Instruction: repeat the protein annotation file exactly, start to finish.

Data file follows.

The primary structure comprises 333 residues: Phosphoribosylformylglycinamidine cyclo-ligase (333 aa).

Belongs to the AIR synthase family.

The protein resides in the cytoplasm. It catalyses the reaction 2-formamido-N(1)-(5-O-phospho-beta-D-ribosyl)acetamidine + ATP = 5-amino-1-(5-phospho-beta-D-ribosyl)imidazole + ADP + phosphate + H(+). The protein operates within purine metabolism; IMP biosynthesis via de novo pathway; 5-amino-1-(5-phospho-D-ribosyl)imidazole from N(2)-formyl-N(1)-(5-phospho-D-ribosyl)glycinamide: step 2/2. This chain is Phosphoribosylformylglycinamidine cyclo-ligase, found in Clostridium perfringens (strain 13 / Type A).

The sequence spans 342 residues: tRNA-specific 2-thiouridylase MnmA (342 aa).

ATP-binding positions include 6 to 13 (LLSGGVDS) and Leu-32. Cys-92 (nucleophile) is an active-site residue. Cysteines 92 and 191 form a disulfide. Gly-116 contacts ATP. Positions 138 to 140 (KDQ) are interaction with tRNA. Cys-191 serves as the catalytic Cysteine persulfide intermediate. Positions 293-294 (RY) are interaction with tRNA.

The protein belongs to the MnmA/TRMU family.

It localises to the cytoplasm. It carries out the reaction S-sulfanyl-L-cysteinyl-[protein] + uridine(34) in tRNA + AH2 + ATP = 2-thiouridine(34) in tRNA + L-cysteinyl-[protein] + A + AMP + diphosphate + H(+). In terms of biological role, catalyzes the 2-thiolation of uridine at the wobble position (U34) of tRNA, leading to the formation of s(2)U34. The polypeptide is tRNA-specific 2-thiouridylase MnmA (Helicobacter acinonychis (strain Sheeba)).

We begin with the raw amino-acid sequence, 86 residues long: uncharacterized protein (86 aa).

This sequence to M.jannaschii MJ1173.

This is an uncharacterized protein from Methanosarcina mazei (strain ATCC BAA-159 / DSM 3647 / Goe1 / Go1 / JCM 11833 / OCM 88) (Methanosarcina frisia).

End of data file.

The primary structure comprises 333 residues: Phosphoribosylformylglycinamidine cyclo-ligase (333 aa).

Belongs to the AIR synthase family.

The protein resides in the cytoplasm. It catalyses the reaction 2-formamido-N(1)-(5-O-phospho-beta-D-ribosyl)acetamidine + ATP = 5-amino-1-(5-phospho-beta-D-ribosyl)imidazole + ADP + phosphate + H(+). The protein operates within purine metabolism; IMP biosynthesis via de novo pathway; 5-amino-1-(5-phospho-D-ribosyl)imidazole from N(2)-formyl-N(1)-(5-phospho-D-ribosyl)glycinamide: step 2/2. This chain is Phosphoribosylformylglycinamidine cyclo-ligase, found in Clostridium perfringens (strain 13 / Type A).

The sequence spans 342 residues: tRNA-specific 2-thiouridylase MnmA (342 aa).

ATP-binding positions include 6 to 13 (LLSGGVDS) and Leu-32. Cys-92 (nucleophile) is an active-site residue. Cysteines 92 and 191 form a disulfide. Gly-116 contacts ATP. Positions 138 to 140 (KDQ) are interaction with tRNA. Cys-191 serves as the catalytic Cysteine persulfide intermediate. Positions 293-294 (RY) are interaction with tRNA.

The protein belongs to the MnmA/TRMU family.

It localises to the cytoplasm. It carries out the reaction S-sulfanyl-L-cysteinyl-[protein] + uridine(34) in tRNA + AH2 + ATP = 2-thiouridine(34) in tRNA + L-cysteinyl-[protein] + A + AMP + diphosphate + H(+). In terms of biological role, catalyzes the 2-thiolation of uridine at the wobble position (U34) of tRNA, leading to the formation of s(2)U34. The polypeptide is tRNA-specific 2-thiouridylase MnmA (Helicobacter acinonychis (strain Sheeba)).

We begin with the raw amino-acid sequence, 86 residues long: uncharacterized protein (86 aa).

This sequence to M.jannaschii MJ1173.

This is an uncharacterized protein from Methanosarcina mazei (strain ATCC BAA-159 / DSM 3647 / Goe1 / Go1 / JCM 11833 / OCM 88) (Methanosarcina frisia).